Warning – people desperately awaiting an invitation for a visa may get MAD when they read this article!
It’s no secret that it’s become incredibly difficult to get on the visa ladder in the last 12 months. Change in policy and direction, a focus on regional Australia, dropping the permanent visa intake by 30,000 places, has all added up to visa invitations becoming very scarce. That means visa grants becoming scarce as well.
We know the 189 visa is now effectively restricted to people who can get 80 or more points, and that means everyone else has to look to State Sponsorship and Regional Visas (when they commence in November).
Each year, States and Territories are given a fixed allocation of positions that they can nominate for Skilled and Business Visas. There is a breakdown by visa type. States don’t publish their numbers, but it stands to reason that the larger states get a bigger share. They do, of course, have bigger demand for their share.
Every time a person receives an invitation to apply for a visa, that number reduces by 1, regardless of whether they actually apply for a visa within the 60 days.
Here’s a fact that may surprise you…
Around 30% of all invitations issued lapse and never result in a visa application being lodged!
To illustrate, let’s say hypothetically a State is given 1,000 invitations for a 190 visa to give away during the year. This means that the State has negotiated with the Commonwealth to have 1,000 skilled or business migrants, because they have a pressing need. The State diligently examines all applications that come to them, and selects the people they want. BUT – 330 of the invited people never lodge an application! The State misses out on 330 skilled migrants, and 330 people who could have been selected have also missed out.
The State does not get those 330 places refunded! It’s simply a lost opportunity; a waste of a very valuable resource.
Why don’t people lodge Visa applications against Nominations?
There can be a lot of reasons.
- It’s estimated that there are a huge number of fake and duplicate EOI’s in the Skill Select system at any one time. If an EOI is fabricated it’s hardly likely that a person would spend thousands on a visa application. Why do they do it? They may be created by scammers, trolls, time wasters, people shopping around, or genuine people who don’t really know what they are doing or who are just ‘testing the waters’ to see if they can get an invitation. The fact that no payment is required for an EOI, unfortunately encourages this sort of misuse. If a person lodges an EOI with high points, with claims that can’t be substantiated, and is offered a position during an invitation round, that’s a position that could have gone to a genuine applicant, but instead is lost.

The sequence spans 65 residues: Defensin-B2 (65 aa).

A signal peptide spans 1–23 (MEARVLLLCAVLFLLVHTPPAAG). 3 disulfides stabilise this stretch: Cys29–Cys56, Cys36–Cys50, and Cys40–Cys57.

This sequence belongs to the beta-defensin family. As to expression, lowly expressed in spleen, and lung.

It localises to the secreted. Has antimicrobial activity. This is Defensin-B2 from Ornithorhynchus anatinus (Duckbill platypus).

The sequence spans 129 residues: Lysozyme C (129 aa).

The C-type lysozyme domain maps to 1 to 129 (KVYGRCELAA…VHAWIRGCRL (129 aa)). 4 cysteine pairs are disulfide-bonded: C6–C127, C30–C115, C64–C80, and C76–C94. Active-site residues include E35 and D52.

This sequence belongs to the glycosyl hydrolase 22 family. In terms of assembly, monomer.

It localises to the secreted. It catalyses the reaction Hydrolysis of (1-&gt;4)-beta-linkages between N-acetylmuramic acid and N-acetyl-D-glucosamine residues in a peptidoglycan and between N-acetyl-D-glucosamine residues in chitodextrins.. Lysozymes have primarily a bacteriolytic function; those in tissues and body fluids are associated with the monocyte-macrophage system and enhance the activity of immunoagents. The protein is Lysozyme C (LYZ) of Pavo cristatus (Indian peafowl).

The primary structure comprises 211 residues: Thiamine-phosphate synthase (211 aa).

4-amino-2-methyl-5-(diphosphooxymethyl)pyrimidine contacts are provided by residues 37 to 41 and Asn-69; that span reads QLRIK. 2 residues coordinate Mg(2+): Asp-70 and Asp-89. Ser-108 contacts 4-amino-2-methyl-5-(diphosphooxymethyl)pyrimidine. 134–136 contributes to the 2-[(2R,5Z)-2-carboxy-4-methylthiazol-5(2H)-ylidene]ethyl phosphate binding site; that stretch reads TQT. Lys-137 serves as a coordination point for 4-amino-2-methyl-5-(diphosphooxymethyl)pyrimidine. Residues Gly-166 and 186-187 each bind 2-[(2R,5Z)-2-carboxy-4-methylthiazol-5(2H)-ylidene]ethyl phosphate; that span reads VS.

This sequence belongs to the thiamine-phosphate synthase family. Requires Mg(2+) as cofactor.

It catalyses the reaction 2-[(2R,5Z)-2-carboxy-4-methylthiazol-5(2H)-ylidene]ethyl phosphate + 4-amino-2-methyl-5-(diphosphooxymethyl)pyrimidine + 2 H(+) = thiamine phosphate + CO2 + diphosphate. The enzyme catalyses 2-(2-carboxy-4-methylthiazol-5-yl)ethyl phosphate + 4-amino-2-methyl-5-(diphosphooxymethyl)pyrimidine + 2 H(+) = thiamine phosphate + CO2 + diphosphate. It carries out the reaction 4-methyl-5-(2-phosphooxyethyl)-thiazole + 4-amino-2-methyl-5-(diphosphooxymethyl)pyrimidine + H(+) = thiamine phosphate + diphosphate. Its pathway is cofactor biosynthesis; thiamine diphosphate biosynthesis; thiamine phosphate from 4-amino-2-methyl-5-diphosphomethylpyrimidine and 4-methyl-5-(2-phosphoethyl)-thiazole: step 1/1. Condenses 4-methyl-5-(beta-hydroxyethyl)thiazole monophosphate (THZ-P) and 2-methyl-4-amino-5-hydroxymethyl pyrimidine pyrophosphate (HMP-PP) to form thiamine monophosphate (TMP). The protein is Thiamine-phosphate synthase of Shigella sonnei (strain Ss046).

- Unprepared applicants lodge an EOI, and then only after lodging, start to work out whether their claims are correct. They claim 15 points for work experience, but later realise they actually only have 10 points, because some of their work was in a different occupation. When they find out, they choose to let the invitation lapse and wait for another one. Or, they might not have a skills assessment or English test result.
- Some people shop around different States, waiting for their preferred State to become available, but pursuing sponsorship from a State they have no genuine intention of going to.
- Personal circumstances change and they decide they will no longer pursue migration. Or, having worked out the total costs of the move, they consider it’s not for them.
How can you help?
No one likes to see avoidable waste, and everyone that misses out on an invitation could have been one of the lucky ones. Make sure that, if you get an invitation, you make the most of it.
Don’t lodge an Expression of Interest on the spur of the moment. Research thoroughly and make absolutely sure you have everything you need to lodge a valid application, before you submit the EOI. Don’t leave anything to chance.
Work out where you’d like to live in Australia. If you are completely fixated on living in a particular State, don’t apply for another State’s sponsorship if you are not prepared to commit to that State for at least two years (for a 190 or 489) or three years (for a 491 regional visa) after entry to Australia. You’d be keeping someone else out! You’ll need to wait and hope your preferred State opens up for your occupation; or perhaps explore an employer sponsored route, which could be quicker and more certain. The new Regional Visas may instead be an attractive alternative. Bear in mind that all of Australia has something great to offer and 3 years passes very quickly indeed!
Get some professional help and advice about your options and application. It’s easy to become fixated on skilled migration, but sometimes a Registered Migration Agent can offer you a more lateral view of what sort of visas might be available, in your particular circumstance, that you might be unaware of. For example, at Emergico we have so far nominated three people for the new Global Talent Visa, designed for high calibre applicants. If you are specially nominated, this is a much more direct pathway to obtain a visa, and much quicker, than skilled migration.